The Houston Rockets have been incredibly aggressive in free agency this summer. While the manner in which they're acquiring these free agents has been successful in the short term, the consequences the team could face down the road may be dire, as the Chicago Bulls now join the New York Knicks as victims of the Rockets' "scorched earth" free-agent policy.
For the second time in just over a week, the Rockets signed a restricted free agent to an offer sheet that contains a "poison pill" provision. On Friday, the Rockets inked Chicago Bulls center Omer Asik to a three-year, $25.1 million offer that includes a ludicrous salary of nearly $15 million in 2014-15, according to the Chicago Tribune.
The Bulls have 72 hours from the time they receive the offer sheet to decide whether or not to match the offer, but if events that have transpired since news of the offer became public are any indication, the team has absolutely no intention of doing so.
Longtime NBA columnist Peter Vecsey of the New York Post tweeted Saturday that the Bulls are on the verge of signing veteran center Nazr Mohammed, who averaged just under three points and three rebounds a game in limited minutes last year with the Oklahoma City Thunder.
I did learn during function that Nazr Mohammed agreed to sign w Bulls (vs. Nets) meaning they won't match Houston offer match sheet to Asik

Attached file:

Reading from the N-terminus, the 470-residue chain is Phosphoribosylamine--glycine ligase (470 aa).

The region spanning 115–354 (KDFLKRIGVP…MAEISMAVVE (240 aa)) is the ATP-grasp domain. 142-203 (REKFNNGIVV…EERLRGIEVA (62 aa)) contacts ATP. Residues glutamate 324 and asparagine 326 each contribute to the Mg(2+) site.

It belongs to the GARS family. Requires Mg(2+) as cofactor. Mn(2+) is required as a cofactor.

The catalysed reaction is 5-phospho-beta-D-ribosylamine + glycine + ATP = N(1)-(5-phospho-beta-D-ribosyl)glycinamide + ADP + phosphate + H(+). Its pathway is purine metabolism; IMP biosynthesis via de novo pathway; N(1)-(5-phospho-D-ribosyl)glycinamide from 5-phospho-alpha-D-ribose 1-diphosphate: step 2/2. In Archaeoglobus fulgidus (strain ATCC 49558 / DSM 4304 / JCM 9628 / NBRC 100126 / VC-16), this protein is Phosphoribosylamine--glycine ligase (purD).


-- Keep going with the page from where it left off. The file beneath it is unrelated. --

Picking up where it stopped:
— Peter Vecsey (@PeterVecsey1) July 22, 2012
Mohammed is far from a "sexy" signing, and the 14th-year pro isn't nearly the defensive player that the "Turkish Hammer" is.
There's also a fair bit of difference between paying Mohammed the veteran minimum and Asik over $8 million a season on average in annual salary, especially given that with Derrick Rose on the shelf with a serious knee injury the odds of the Bulls of making any real noise in the Eastern Conference this year are slim to none.
It's been a dark offseason for Bulls fans, who saw Rose go down and then watched as their vaunted "Bench Mob" was stripped nearly to the bone by trades and free agency.
However, with 2012-2013 all but certainly a lost season for Chicago, the best thing the Bulls' front office can try to do right now is tread water, and that's much easier to do without a ridiculous contract weighing them down.